Gradually he became more and more aware of his actual surroundings—there was a blanket on top of him, just a wisp of weight that nevertheless did a good job of keeping him warm from the chest down. One of his arms was free—or not free, exactly, but not confined by the blanket. It was warm too, and so was the left side of his chest…
Ah. He’d been turned into a pillow. Hell, the children had to be exhausted, what was Rone thinking letting them lie with Cas here when he was little better than a lump?
“…soon as possible.”
“That’s not going to happen.” That was Rone’s voice, and the other one was…Doctor Weiss, maybe?
“Wishing it isn’t so isn’t going to change things.”
“Wishing doesn’t factor into it. And keep your voice down, the kids are asleep.”
There was a long sigh. “I don’t know if you understand how precarious Beren’s position here is. He knowingly carried a virulent alien parasite within reach of our royal family. Not just you and your children, but Amiru’s as well.”
“He was hunting down another carrier.”
“That doesn’t matter! He should have reported her instead of—”
“How successful would a report from a refugee from a distant planet have been? What kind of impact would that have made with the admiralty? Would Amiru ever have even seen it cross his desk? No. Cas did the only thing he could, which was follow her himself.”
“While deceiving you and everyone else around him.” Weiss sounded tired. “Cas, yes, not Beren. That’s a great deal of the problem, right there. How can you be so blind to it?”
“He saved Amiru’s life.” Rone’s voice was firm. “And he saved mine.”
“He infected you with his own parasite, which then did its level best to kill you, from the look of things. Without your genetic modifications bolstering your immune system, the results could very easily have proven fatal.”
“But they weren’t. I’m fine.”
“You’re nowhere near fine!” Doctor Weiss spoke in a furious whisper. “I can’t extract it, do you understand that? It consciously evades detection in your blood and tissues! And your body is viral-resistant, so to engineer a virus that could successfully hunt it down would have to be so strong it would almost certainly kill you! And we’ve seen what these things are capable of now, thank to the vids from your brother’s home. Do you honestly think there’s any chance of you salvaging your military career after this? You’ll be lucky if the king doesn’t stick you on an island in the middle of a sea of lava.”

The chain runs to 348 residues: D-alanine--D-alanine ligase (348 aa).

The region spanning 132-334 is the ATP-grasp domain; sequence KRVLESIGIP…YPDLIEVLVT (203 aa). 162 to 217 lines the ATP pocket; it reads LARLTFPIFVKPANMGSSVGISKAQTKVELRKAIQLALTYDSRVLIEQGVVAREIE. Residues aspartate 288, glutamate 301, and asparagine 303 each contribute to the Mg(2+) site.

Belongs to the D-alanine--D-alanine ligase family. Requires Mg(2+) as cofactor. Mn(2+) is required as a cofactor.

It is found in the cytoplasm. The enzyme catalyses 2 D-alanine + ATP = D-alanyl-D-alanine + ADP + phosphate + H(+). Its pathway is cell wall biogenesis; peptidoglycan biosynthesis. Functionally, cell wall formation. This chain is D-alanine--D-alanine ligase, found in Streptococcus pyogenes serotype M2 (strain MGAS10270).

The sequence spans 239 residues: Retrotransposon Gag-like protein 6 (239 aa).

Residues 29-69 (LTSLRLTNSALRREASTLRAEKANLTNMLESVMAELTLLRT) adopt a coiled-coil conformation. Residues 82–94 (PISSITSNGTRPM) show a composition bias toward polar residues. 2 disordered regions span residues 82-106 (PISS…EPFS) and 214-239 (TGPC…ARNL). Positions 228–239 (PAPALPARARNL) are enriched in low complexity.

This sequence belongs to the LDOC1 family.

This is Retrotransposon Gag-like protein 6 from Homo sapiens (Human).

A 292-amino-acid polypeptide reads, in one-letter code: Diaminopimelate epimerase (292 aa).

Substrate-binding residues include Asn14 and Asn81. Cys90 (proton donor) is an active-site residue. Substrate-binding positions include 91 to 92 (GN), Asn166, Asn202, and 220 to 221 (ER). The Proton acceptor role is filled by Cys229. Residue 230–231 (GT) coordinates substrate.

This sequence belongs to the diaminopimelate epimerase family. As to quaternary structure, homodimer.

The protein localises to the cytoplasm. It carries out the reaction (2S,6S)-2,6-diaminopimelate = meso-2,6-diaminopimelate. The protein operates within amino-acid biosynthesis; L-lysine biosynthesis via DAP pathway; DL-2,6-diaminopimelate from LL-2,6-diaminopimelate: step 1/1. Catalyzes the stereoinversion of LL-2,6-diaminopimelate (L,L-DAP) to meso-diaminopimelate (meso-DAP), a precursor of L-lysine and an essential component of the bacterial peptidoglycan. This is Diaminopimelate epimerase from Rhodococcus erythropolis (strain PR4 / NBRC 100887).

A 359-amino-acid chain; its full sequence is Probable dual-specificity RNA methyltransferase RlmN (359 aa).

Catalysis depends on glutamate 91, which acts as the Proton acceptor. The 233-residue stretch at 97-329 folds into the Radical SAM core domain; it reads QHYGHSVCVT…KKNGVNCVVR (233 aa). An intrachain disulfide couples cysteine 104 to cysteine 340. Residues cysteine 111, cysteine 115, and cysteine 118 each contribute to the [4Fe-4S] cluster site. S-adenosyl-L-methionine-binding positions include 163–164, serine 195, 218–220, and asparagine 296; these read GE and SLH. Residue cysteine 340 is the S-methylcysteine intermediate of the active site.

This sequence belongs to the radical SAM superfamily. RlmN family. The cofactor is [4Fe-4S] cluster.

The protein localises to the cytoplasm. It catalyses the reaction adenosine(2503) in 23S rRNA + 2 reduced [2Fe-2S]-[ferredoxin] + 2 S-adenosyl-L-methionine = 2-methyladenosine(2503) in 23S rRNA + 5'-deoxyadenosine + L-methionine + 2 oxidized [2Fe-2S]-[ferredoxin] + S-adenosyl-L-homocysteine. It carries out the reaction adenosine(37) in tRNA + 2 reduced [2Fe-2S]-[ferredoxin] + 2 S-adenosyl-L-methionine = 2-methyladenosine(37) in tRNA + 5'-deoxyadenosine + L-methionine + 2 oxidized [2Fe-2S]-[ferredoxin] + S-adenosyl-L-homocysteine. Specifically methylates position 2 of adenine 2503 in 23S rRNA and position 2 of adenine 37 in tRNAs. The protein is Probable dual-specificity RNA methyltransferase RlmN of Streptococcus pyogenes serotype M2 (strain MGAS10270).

“I didn’t know you cared.”
“I care about the strength of the empire. I care about Imperia’s future. With you and Amiru working together, I was…optimistic.”
It was Rone’s turn to sigh. “Optimistic about what? That we could continue our conquest of the other settled worlds unmolested? That I’d go back to doing my brother’s dirty work without a qualm? Believe it or not, I think the phage is a good thing for us to know about. It proves that there are things out there that we don’t have a handle on and can’t control. Maybe it’ll make Amiru think twice about exerting the control of the crown over planets that have nothing to do with us.”
“You used to think that way too,” Doctor Weiss said thoughtfully. “Did the children change you so thoroughly?”
“They did,” Rone said. After a moment, he added, “Not just the children.”
“I can see that. Well, I can’t—” The doctor paused. “Ah. I think he’s waking up.”
“Good. Let’s move the kids. I want to talk to him alone.” There were sleepy grumbled, and the sudden absence of comfortable warmth, and then…silence. If Cas had still had his enhanced hearing, maybe he would have been able to detect Rone’s heartbeat or breathing, but to him it sounded like…nothing. Had Rone left him too? When was he coming back?
“Cas.” A big, broad hand covered his bare shoulder, and Cas shuddered with relief. “Look at me.”
With a grunt of effort, Cas opened his eyes.